ghost

There’s something strange in the Cebu ‘hood: 14 high school girls faint after seeing a “ghost”

Who you gonna call…? Frederik Kriekenbeek! No, that’s not the Cebuano word for “Ghostbuster,” it’s the name of the local priest who specializes in exorcisms in Cebu, Philipines.

What seems like a case of ghostly possession has struck the idyllic Filipino island when, on November 21, 14 students fainted when they were “possessed” by a ghost. Never fear though, this does seem to happen every once in a while; that’s why they have a local priest who specializes in exorcisms. He really is, who they call.

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Gamer discovers his deceased father’s ghost on an old Xbox game, challenges it to a race

Aside from indirectly putting the phrase, “If you build it, they will come,” into the popular lexicon (the actual line in the movie is “If you build it, he will come”), the 1989 film Field of Dreams is remembered for the scene where the main character plays a game of catch with the spirit of his dead father. It’s a touching and emotional scene, but sadly the sort of thing that’s only possible with movie magic.

At least, that’s true if we’re talking about baseball. But for parents and kids who bond through a love of video games, it’s actually possible to play together after a loved one passes away, as one teen recently found out.

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Japanese girls mysteriously collapse at school, rumors say it’s the work of a ghost

The Japanese internet is exploding after a succession of high school girls in Fukuoka Prefecture disturbingly collapsed during school hours on Monday. Students who were at the scene took to their Twitter accounts to post updates as the bizarre spectacle unfolded.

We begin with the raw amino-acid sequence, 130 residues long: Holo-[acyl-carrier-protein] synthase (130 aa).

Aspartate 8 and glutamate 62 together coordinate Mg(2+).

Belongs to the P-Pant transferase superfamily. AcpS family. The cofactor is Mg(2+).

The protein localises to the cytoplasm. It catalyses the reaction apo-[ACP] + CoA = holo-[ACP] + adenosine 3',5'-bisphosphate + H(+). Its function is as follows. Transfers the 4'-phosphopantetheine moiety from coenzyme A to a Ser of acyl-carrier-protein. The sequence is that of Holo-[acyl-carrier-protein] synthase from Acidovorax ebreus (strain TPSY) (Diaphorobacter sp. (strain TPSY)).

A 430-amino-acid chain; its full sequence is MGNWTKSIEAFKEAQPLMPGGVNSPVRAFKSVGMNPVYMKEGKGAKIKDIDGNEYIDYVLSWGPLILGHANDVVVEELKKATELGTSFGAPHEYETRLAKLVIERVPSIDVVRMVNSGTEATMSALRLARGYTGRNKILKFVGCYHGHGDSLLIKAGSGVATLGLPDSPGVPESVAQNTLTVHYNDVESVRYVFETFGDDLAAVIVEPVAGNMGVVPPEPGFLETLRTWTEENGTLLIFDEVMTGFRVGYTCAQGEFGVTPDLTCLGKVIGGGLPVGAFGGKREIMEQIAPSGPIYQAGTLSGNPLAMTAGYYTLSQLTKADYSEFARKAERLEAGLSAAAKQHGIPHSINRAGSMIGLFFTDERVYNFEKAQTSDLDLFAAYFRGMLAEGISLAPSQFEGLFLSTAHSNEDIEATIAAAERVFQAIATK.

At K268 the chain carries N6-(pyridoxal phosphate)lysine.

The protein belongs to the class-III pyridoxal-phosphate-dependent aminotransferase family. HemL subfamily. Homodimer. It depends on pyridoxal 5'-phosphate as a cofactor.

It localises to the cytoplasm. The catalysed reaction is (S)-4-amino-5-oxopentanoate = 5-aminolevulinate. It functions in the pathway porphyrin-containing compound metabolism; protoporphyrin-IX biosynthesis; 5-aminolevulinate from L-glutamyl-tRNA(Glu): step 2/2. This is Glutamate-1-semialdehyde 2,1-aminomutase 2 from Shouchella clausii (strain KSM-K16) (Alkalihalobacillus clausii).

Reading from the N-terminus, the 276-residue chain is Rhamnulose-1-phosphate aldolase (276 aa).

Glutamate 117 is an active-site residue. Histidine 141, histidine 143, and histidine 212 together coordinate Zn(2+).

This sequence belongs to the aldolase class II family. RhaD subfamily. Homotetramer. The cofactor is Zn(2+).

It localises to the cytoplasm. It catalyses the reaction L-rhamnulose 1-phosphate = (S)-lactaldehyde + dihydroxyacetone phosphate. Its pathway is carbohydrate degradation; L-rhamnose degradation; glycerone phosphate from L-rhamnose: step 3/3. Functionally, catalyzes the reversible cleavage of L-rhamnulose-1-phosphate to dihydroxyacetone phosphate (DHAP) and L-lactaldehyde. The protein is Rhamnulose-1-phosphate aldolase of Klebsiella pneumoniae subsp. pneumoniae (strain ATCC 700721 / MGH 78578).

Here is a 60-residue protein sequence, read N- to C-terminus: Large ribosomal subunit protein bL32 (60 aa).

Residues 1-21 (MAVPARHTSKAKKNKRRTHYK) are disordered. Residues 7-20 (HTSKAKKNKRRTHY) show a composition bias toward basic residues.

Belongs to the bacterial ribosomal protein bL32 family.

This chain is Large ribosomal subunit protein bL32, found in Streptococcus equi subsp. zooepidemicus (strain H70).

While the most likely explanation for the mysterious series of events is that the girls were induced into a state of mass panic after the first girl collapsed, some are attributing it to a vengeful spirit. Feel free to draw your own conclusions from the details, but either way, this is one creepy happening.

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Fear and haunted houses in Japan: An interview with ScareHouse sociologist Margee Kerr

It’s almost summer and that means a lot of stuff in Japan—Golden Week, brain melting humidity, Obon, and of course, horror movies and haunted houses. While many people in the west binge on horror flicks and spooky attractions as Halloween nears, Japanese people tend to get their fright on during the summer months.

We recently caught up with Margee Kerr, a sociologist who studies fear and helps the world famous ScareHouse terrify their patrons—in a good way of course! Margee was in Japan studying how fear works across different cultures and we were excited to learn about the similarities and differences in the reactions between Japan and America to horror. Check out our interview with a true master of fear at one of Tokyo’s scariest bars: Yurei Izakaya in Kichijoji!

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The top 10 haunted spots in Japan as chosen by a professional ghost chaser

Ginti Kobayashi is a writer who in recent years can be seen in the series, Kaidan Shinmimibukuro Nagurikomi! In these DVDs, we follow Kobayashi and his colleagues as they explore Japan’s most notoriously haunted places.

In the spirit of summer, when Japan likes to cool down by sharing chilling stories, Kobayashi sat down with Spa magazine and laid out his choices for the top 10 most frightening haunted places he has ever experienced.

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